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A history of the flag-burning controversy

November 14, 2016 by Scott Bomboy

 

In the past week, there have been reports of public American flag burning in isolated protests about Tuesday’s presidential election results. The controversy over the act goes back to another political protest about presidential elections.

Kunstler_and_Gregory_Lee_Johnson
Attorney William Kuntsler with Gregory Lee Johnson

On August 22, 1984, Gregory Lee Johnson burned a flag at the Republican National Convention in Dallas in a protest about both presidential candidates that year: Ronald Reagan and Walter Mondale.

Officials there arrested Johnson and convicted him of breaking a state law; he was sentenced to one year in prison and ordered to pay a $2,000 fine. The legal challenges mounted by Johnson led to a Supreme Court decision in his favor, debates in Congress, a second Supreme Court decision, and an “almost” constitutional amendment.

Today, flag burning remains legal as a form of First Amendment protest and it is on the short-list of constitutional amendments that will be proposed in the next Congress, which convenes in early January.

In the current Congress, Senator David Vitter of Louisiana reintroduced a proposed American flag desecration amendment in July 2015. It was sent to the Judiciary Committee, which took no action on the proposal. The last time an anti-flag burning amendment was considered by a full Congress was in 2006, when it failed in the Senate by just one vote after the House easily passed it with a two-thirds majority vote.

However, the bar to any constitutional amendment remains high, with two-thirds of Congress and three-quarters of the states needing to approve any changes to the Constitution. (The Constitution’s Article V also allows for an amendment process by state conventions, which hasn’t been used.)

The Supreme Court case that first established flag burning as a protected First Amendment act was Texas v. Johnson. On June 21, 1989, a deeply divided Court voted 5-4 in favor of Johnson, the protester in Texas. Johnson’s actions, the majority argued, were symbolic speech political in nature and could be expressed even if it upset those who disagreed with him.

Justice William Brennan wrote the majority decision, with Justices Anthony Kennedy, Thurgood Marshall, Harry Blackmun and Antonin Scalia concurring. “Johnson was convicted for engaging in expressive conduct. The State’s interest in preventing breaches of the peace does not support his conviction because Johnson’s conduct did not threaten to disturb the peace,” said Brennan. “Nor does the State’s interest in preserving the flag as a symbol of nationhood and national unity justify his criminal conviction for engaging in political expression.”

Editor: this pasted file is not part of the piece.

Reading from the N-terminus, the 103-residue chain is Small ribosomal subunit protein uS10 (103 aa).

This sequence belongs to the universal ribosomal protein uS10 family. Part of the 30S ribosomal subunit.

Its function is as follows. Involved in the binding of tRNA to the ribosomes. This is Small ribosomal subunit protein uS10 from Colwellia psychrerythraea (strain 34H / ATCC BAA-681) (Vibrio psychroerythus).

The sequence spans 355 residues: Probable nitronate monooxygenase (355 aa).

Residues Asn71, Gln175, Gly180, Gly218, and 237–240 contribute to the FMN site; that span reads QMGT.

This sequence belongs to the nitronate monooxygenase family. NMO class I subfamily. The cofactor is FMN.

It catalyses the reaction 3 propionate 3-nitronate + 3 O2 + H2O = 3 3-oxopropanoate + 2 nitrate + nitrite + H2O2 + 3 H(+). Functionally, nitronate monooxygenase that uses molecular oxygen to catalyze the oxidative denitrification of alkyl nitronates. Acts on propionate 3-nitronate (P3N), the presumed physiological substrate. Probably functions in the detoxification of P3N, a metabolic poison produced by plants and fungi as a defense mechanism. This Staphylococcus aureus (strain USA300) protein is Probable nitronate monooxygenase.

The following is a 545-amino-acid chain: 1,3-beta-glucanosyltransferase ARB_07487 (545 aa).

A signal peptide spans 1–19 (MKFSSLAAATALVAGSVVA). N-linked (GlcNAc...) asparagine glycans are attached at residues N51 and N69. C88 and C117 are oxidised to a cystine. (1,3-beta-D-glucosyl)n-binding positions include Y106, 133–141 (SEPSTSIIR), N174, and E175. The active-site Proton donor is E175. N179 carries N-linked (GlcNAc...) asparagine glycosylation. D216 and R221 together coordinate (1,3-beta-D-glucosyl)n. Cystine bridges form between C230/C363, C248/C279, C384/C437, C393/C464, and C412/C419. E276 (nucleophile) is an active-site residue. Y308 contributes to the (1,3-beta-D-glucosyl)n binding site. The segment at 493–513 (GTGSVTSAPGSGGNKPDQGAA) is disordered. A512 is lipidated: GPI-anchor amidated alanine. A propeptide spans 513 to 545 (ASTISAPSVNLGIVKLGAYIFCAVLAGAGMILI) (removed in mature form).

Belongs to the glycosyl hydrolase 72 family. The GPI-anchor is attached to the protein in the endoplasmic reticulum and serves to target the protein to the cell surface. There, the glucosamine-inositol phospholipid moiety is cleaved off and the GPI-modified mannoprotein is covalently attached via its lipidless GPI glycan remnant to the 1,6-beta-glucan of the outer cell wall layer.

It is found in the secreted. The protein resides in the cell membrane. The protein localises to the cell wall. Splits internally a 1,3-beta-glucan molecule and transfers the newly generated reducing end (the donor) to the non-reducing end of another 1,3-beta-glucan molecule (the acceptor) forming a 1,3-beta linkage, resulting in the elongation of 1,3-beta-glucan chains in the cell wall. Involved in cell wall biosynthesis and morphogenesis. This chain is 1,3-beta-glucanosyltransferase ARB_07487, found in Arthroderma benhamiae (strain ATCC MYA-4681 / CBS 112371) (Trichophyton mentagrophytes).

Justice Anthony Kennedy, writing a concurrence, spelled out his reasoning succinctly.

“The hard fact is that sometimes we must make decisions we do not like. We make them because they are right, right in the sense that the law and the Constitution, as we see them, compel the result,” Kennedy said. “And so great is our commitment to the process that, except in the rare case, we do not pause to express distaste for the result, perhaps for fear of undermining a valued principle that dictates the decision. This is one of those rare cases.

Chief Justice William Rehnquist dissented, along with John Paul Stevens, Sandra Day O’Connor, and Byron White. In his dissent, Rehnquist said that, “the flag is not simply another ‘idea’ or ‘point of view’ competing for recognition in the marketplace of ideas.”

“I cannot agree that the First Amendment invalidates the Act of Congress, and the laws of 48 of the 50 States, which make criminal the public burning of the flag,” he said.

In reaction to the Johnson decision, which only applied to the state of Texas, Congress passed an anti-flag burning law called the Flag Protection Act of 1989. But in 1990, the Court struck down that law as unconstitutional in a second case, United States v. Eichman.

“If there is a bedrock principle underlying the First Amendment, it is that the Government may not prohibit the expression of an idea simply because society finds the idea itself offensive or disagreeable,” said Justice William Brennan.

Justice John Paul Stevens wrote the dissent in that Eichman decision. “The flag uniquely symbolizes the ideas of liberty, equality, and tolerance -- ideas that Americans have passionately defended and debated throughout our history,” he wrote. “Thus, the Government may -- indeed, it should -- protect the symbolic value of the flag without regard to the specific content of the flag burners' speech.”

The cases remain controversial to the present day. Justice Antonin Scalia voted with the majority in both flag burning cases, and in one of his last public events, he explained his reasoning on the principal of a textual reading of the First Amendment. “If it were up to me, I would put in jail every sandal-wearing, scruffy-bearded weirdo who burns the American flag,” Scalia said at a November 2015 event in Philadelphia. “But I am not king.”

For now, the issue goes to the 113th Congress, which convenes on January 3, 2017 in Washington, D.C. It remains to be seen if a new amendment will make it to a floor vote.

Scott Bomboy is the editor in chief of the National Constitution Center.

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